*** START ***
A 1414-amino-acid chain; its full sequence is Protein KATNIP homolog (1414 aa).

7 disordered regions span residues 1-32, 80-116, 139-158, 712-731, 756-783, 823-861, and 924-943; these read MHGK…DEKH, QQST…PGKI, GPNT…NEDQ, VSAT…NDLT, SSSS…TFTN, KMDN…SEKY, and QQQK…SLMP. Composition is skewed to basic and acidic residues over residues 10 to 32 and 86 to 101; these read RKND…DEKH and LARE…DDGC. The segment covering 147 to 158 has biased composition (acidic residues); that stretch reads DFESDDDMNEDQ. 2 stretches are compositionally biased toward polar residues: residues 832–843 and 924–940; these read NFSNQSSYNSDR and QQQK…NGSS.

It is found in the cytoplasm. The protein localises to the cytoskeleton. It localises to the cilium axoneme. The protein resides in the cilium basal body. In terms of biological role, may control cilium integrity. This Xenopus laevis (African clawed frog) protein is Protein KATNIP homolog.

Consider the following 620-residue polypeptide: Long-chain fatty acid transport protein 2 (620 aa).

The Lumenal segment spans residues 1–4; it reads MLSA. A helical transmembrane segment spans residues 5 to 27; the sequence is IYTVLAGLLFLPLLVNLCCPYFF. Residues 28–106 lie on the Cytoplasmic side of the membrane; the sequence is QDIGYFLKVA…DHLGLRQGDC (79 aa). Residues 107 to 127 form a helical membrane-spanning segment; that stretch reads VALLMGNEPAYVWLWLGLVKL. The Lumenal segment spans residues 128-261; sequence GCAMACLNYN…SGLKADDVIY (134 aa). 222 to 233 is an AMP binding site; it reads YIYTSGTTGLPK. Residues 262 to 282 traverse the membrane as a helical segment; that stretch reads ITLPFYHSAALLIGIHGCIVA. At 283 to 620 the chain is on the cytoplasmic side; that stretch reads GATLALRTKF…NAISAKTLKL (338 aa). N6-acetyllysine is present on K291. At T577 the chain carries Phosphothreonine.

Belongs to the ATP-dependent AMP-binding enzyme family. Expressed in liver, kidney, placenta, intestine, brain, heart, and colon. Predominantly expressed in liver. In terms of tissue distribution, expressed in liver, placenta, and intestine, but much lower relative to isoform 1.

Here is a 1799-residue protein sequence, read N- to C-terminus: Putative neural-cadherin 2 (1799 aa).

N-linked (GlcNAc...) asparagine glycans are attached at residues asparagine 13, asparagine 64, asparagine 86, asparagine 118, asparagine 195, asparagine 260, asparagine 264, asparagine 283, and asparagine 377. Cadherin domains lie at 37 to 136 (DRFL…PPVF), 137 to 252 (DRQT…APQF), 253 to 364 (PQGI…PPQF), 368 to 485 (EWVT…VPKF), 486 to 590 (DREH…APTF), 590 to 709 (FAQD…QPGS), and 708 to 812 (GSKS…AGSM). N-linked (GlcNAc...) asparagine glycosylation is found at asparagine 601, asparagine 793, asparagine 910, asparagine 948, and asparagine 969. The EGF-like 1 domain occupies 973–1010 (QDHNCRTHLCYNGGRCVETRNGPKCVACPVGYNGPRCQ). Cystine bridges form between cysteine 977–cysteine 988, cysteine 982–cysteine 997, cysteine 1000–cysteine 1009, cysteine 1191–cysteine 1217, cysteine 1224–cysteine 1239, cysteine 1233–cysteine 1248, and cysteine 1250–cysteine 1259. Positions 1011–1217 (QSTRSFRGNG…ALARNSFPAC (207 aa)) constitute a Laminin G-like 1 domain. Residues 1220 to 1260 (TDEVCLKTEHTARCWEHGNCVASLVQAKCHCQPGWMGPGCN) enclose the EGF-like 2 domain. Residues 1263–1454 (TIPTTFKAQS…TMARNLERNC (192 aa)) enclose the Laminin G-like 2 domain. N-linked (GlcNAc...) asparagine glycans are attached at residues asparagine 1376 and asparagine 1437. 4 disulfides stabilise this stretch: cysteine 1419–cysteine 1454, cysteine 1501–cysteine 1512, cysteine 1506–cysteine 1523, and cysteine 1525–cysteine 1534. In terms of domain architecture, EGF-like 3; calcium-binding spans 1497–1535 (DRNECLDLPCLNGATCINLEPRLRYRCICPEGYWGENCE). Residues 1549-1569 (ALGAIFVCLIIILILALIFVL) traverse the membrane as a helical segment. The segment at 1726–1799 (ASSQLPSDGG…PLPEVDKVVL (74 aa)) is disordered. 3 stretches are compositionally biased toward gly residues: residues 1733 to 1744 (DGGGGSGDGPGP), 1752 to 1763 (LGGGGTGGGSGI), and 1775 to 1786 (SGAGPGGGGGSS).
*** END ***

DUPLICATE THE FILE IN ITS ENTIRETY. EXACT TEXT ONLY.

A 1414-amino-acid chain; its full sequence is Protein KATNIP homolog (1414 aa).

7 disordered regions span residues 1-32, 80-116, 139-158, 712-731, 756-783, 823-861, and 924-943; these read MHGK…DEKH, QQST…PGKI, GPNT…NEDQ, VSAT…NDLT, SSSS…TFTN, KMDN…SEKY, and QQQK…SLMP. Composition is skewed to basic and acidic residues over residues 10 to 32 and 86 to 101; these read RKND…DEKH and LARE…DDGC. The segment covering 147 to 158 has biased composition (acidic residues); that stretch reads DFESDDDMNEDQ. 2 stretches are compositionally biased toward polar residues: residues 832–843 and 924–940; these read NFSNQSSYNSDR and QQQK…NGSS.

It is found in the cytoplasm. The protein localises to the cytoskeleton. It localises to the cilium axoneme. The protein resides in the cilium basal body. In terms of biological role, may control cilium integrity. This Xenopus laevis (African clawed frog) protein is Protein KATNIP homolog.

Consider the following 620-residue polypeptide: Long-chain fatty acid transport protein 2 (620 aa).

The Lumenal segment spans residues 1–4; it reads MLSA. A helical transmembrane segment spans residues 5 to 27; the sequence is IYTVLAGLLFLPLLVNLCCPYFF. Residues 28–106 lie on the Cytoplasmic side of the membrane; the sequence is QDIGYFLKVA…DHLGLRQGDC (79 aa). Residues 107 to 127 form a helical membrane-spanning segment; that stretch reads VALLMGNEPAYVWLWLGLVKL. The Lumenal segment spans residues 128-261; sequence GCAMACLNYN…SGLKADDVIY (134 aa). 222 to 233 is an AMP binding site; it reads YIYTSGTTGLPK. Residues 262 to 282 traverse the membrane as a helical segment; that stretch reads ITLPFYHSAALLIGIHGCIVA. At 283 to 620 the chain is on the cytoplasmic side; that stretch reads GATLALRTKF…NAISAKTLKL (338 aa). N6-acetyllysine is present on K291. At T577 the chain carries Phosphothreonine.

Belongs to the ATP-dependent AMP-binding enzyme family. Expressed in liver, kidney, placenta, intestine, brain, heart, and colon. Predominantly expressed in liver. In terms of tissue distribution, expressed in liver, placenta, and intestine, but much lower relative to isoform 1.

Here is a 1799-residue protein sequence, read N- to C-terminus: Putative neural-cadherin 2 (1799 aa).

N-linked (GlcNAc...) asparagine glycans are attached at residues asparagine 13, asparagine 64, asparagine 86, asparagine 118, asparagine 195, asparagine 260, asparagine 264, asparagine 283, and asparagine 377. Cadherin domains lie at 37 to 136 (DRFL…PPVF), 137 to 252 (DRQT…APQF), 253 to 364 (PQGI…PPQF), 368 to 485 (EWVT…VPKF), 486 to 590 (DREH…APTF), 590 to 709 (FAQD…QPGS), and 708 to 812 (GSKS…AGSM). N-linked (GlcNAc...) asparagine glycosylation is found at asparagine 601, asparagine 793, asparagine 910, asparagine 948, and asparagine 969. The EGF-like 1 domain occupies 973–1010 (QDHNCRTHLCYNGGRCVETRNGPKCVACPVGYNGPRCQ). Cystine bridges form between cysteine 977–cysteine 988, cysteine 982–cysteine 997, cysteine 1000–cysteine 1009, cysteine 1191–cysteine 1217, cysteine 1224–cysteine 1239, cysteine 1233–cysteine 1248, and cysteine 1250–cysteine 1259. Positions 1011–1217 (QSTRSFRGNG…ALARNSFPAC (207 aa)) constitute a Laminin G-like 1 domain. Residues 1220 to 1260 (TDEVCLKTEHTARCWEHGNCVASLVQAKCHCQPGWMGPGCN) enclose the EGF-like 2 domain. Residues 1263–1454 (TIPTTFKAQS…TMARNLERNC (192 aa)) enclose the Laminin G-like 2 domain. N-linked (GlcNAc...) asparagine glycans are attached at residues asparagine 1376 and asparagine 1437. 4 disulfides stabilise this stretch: cysteine 1419–cysteine 1454, cysteine 1501–cysteine 1512, cysteine 1506–cysteine 1523, and cysteine 1525–cysteine 1534. In terms of domain architecture, EGF-like 3; calcium-binding spans 1497–1535 (DRNECLDLPCLNGATCINLEPRLRYRCICPEGYWGENCE). Residues 1549-1569 (ALGAIFVCLIIILILALIFVL) traverse the membrane as a helical segment. The segment at 1726–1799 (ASSQLPSDGG…PLPEVDKVVL (74 aa)) is disordered. 3 stretches are compositionally biased toward gly residues: residues 1733 to 1744 (DGGGGSGDGPGP), 1752 to 1763 (LGGGGTGGGSGI), and 1775 to 1786 (SGAGPGGGGGSS).